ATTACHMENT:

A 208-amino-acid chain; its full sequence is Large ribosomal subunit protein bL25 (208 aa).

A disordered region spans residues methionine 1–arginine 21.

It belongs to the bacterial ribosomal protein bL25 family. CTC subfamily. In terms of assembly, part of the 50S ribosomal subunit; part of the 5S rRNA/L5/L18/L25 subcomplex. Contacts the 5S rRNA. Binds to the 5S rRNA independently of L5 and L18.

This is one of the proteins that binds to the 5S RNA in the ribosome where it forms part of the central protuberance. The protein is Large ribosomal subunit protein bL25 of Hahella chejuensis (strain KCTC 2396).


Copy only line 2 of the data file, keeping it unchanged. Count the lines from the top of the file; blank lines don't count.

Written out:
A disordered region spans residues methionine 1–arginine 21.